Python 3 Data Types – Tuples – Explanation with examples

A Tuple in Python, much similar to a list, is an immutable data type which acts as a container and holds different objects together in an order.

A tuple acts as a collection of objects and is itself immutable, i.e., the tuple can’t be modified once it is created. A tuple can be used to store integers or any other data types together in an order. e.g. (‘a’, ‘b’, ‘c’, ‘f’), (2, ‘abcdef’, [9,7,3,5], 10) etc.


Creating a tuple (Initialization) –

A tuple is initialized by placing different objects as elements under parentheses “( )”.  However, the parentheses are not necessary. They can be created even without them, but it’s a good practice to use them.

Data at the ith index can be accessed by using tuplename[i]. Here tuplename is the name of the tuple and ‘i’ is the index which has to be accessed.

The index number of lists starts from zero and goes up to n-1, where n is the number of elements in the tuple. Elements inside lists can be modified, but the same is not applicable for tuples.

Some examples will clear this up-

a=(2,'yes',4,'no',6)
print(a)
print(a[0])
a[2]=9   #Value cannot be change. Runtime Error Occurs
print(a[2])
print(a)
Output:-
(2, 'yes', 4, 'no', 6)
2

The Output was terminated. This program caused Runtime Error because we tried to change the element in the tuple. This shows that tuple is immutable, whereas lists are mutable.

Printing a would print the whole tuple whereas printing a[i] would print the element at the ith index. Tuples have almost the same property as that of lists. But lists are mutable whereas tuples are not. This can be seen as a[2] was not changed from 4 to 9, and the output confirms it with an error.


Indexing and Negative Indexing –

The indexing can also be done from the last index. If we want to access the elements from the reverse order, we use this method. The last index is -1, second last is -2, and so on. Some examples will clear this up-

a=(2,'yes',4,'no',6)
print(a)
print(a[3])
print(a[-1])
print(a[-4])
Output:-
(2, 'yes', 4, 'no', 6)
no
6
yes

Slicing and Negative Slicing–

Python tuples have a special advantage of slicing in which a portion or a section of a list can be simply obtained without any trouble. Taking a look at the following example –

a=(1,3,4,5,6,8)
print(a[0:3]) #This prints elements with indices 0,1,2

print(a[:5]) #Similarly, upto indices less than 5, i.e. 0,1,2,3,4

print(a[1:2]) #Only index 1

print(a[2:]) #Starting from index 2, to the length of list
Output:-
(1, 3, 4)
(1, 3, 4, 5, 6)
(3,)
(4, 5, 6, 8)

From the above example, you can see that

  1. if we print a[i:j], the output would be the elements from index i to index j-1.
  2. for a[i:] the output would be from index i to last element and
  3. for a[:j], it will be from 0th index to index j-1.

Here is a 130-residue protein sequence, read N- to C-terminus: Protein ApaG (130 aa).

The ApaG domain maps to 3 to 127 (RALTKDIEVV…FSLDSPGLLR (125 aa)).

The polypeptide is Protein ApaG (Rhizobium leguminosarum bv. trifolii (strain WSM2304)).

This simple feature of tuples is called slicing. Similarly, negative slicing in tuples can be cleared out from this example –

a=(1,3,4,5,6,8)
print(a[-1]) #prints 1st element from the reverse direction
print(a[-4])
print(a[-4:-2]) #prints the 4th and 3rd element from the last, i.e. indices 2,3
print(a[-5:])
Output:-
8
4
(4, 5)
(3, 4, 5, 6, 8)

From the above example, you can see that if we print a[-i], the output would be the i th element  from the end of the list. Slicing is just as the same, but just with negative indices.

Apart from the mutable/immutable difference, Lists and Tuples have one more thing that’s different. Tuples can be used as a key in a Dictionary, whereas Lists cannot. Can you guess why? This is because of immutability of tuples once they are created they can not be changed and hence a perfect candidate to be selected as a key.  Here’s an example –

a=(2,3)
d={}
d[a]=1 # Tuple as a key
print(d[a])
Output:-
1
a=[2,3]
d={}
d[a]=1 # List as a key
print(d[a])

The Output is terminated and Run Time Error occurs in this program. This is one of the major difference between a list and a tuple.

Use of the functions like max, min, len, cmp etc. is the same as that for lists. Iterating over tuples is also the same, provided that the content of the tuple is not being modified/deleted. Any modification/update or deletion process performed in tuples would result in Runtime Error.

That’s all for this tutorial. If you have any doubts, please post them in the comments section. Any ideas/suggestions are welcome.
Do not forget to share, like and spread the knowledge. :)

  • Phillip Bailey

    Thanks for the article. It’s very concise and helpful. I think you have an error in the output in the Indexing and Negative Indexing section, though. Shouldn’t a[-1] be 6 and not 2?

    • hiteshgarg21

      Thanks @disqus_QImYneteWf:disqus for pointing it out. Changes are done.

  • ddorian43

    >>holds different immutable objects
    Nope. Is itself immutable. Example you put a dict inside a tuple and the dict can still change.

    • hiteshgarg21

      Hi @ddorian43:disqus, Thanks for pointing out. I have updated that. Please check it out.

  • John Strickler

    While everything you said is true, most of it could apply to lists, strings, and bytes just as easily. Rather than thinking of a tuple as a restricted list, it’s best to think of it as a “record” or “struct” — a fixed-size collection of related data.

    Thus, it is common to have a list of tuples representing a dataset. This list of tuples is analogous to a database table. The list is the table, and each tuple is a row in the table.

    A very important operation on tuples is unpacking, which means copying the tuple to variables. While not so interesting for a single tuple, it’s very useful for an iterable of tuples.

    data = [
    ('red', 5),
    ('blue', 10),
    ('purple', 9),
    ]

    for color, number in data:
    print(color, number)

    The for loop unpacks each tuple into the variables color and number.